Why Is There More Snow This Year Than Usual?

A devastating winter storm is ravaging the Southeast this week. It has gotten so bad, officials have summoned the National Guard to help in disaster relief.

According to USA Today, some places in Georgia, South Carolina, North Carolina, Tennessee and Alabama have seen as much as 12 to 18 inches dumped at once. Nearly 300,000 households were left without power. A few North Carolina regions got as much snow in one storm as they would usuallyget in an entire winter.

In fact, this winter has brought atypically intense weather across the United States. Last November,storms blanketed thecountry in more snow than any other time since the 1960s. Because of low temperatures, snow has also stuck around for longer than usual.

Every state besides Florida saw at least a little snowfall. And this has been a trendweather experts have been watching for a while.

“It’s striking to see that in the past decade, every single autumn month has seen greater-than-average North American snow cover except for Sept. 2011, Sept. 2012, Oct. 2011, Nov. 2009 and Nov. 2016,” said meteorologist Bob Henson to Weather.com. “That’s just 5 out of 30 months.”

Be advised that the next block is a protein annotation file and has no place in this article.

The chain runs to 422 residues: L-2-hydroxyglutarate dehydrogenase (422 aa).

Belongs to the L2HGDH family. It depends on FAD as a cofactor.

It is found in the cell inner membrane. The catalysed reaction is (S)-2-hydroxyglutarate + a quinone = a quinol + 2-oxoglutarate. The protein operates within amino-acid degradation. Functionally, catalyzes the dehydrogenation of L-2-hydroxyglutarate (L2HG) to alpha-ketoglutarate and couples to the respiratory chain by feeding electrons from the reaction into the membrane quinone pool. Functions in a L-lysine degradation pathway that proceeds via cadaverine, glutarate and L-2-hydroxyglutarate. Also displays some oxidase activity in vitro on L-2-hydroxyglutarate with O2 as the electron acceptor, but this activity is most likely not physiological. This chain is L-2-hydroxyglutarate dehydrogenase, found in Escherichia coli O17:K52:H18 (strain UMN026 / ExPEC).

Can we thank climate change for the more intense weather, or is it just a natural fluctuation?

That’s a difficult question to answer. The effects of climate changeare never just about one winter or year;people have toconsider weather changes over time. In fact, theNational Aeronautics and Space Administration looks at climate astrends that happen in 30-year segments.

At the same time, climate change can result in more extreme weather as a side effect. We should remember that without singling out one year or another.

As the Scientific American notes, “If nothing else, we should all keep in mind that every time we turn up the thermostat this winter to combat the cold, we are contributing to global warming by consuming more fossil fuel power. Until we can shift our economy over to greener energy sources, global warming will be a problem, regardless of how warm or cold it is outside.”

Image credit: Getty

75 comments

Jessica C
Jessica C22 days ago

thx

SEND
Olivia M
Olivia M24 days ago

Thank you for sharing

SEND
Cindy M. D
Cindy M. D26 days ago

I wonder if I can hibernate like the bears???...

SEND
Colin C
Colin C27 days ago

Interesting thanks

SEND
Chad Anderson
Chad Anderson28 days ago

Thank you.

SEND
Toni W
Toni W28 days ago

TYFS

SEND
Toni W
Toni W28 days ago

TYFS

SEND
Nita L
Nita L28 days ago

Thank you

SEND
Thomas M
Thomas M28 days ago

Thank you

SEND
Irene S
Irene S29 days ago

We got no snow at all here so far.

SEND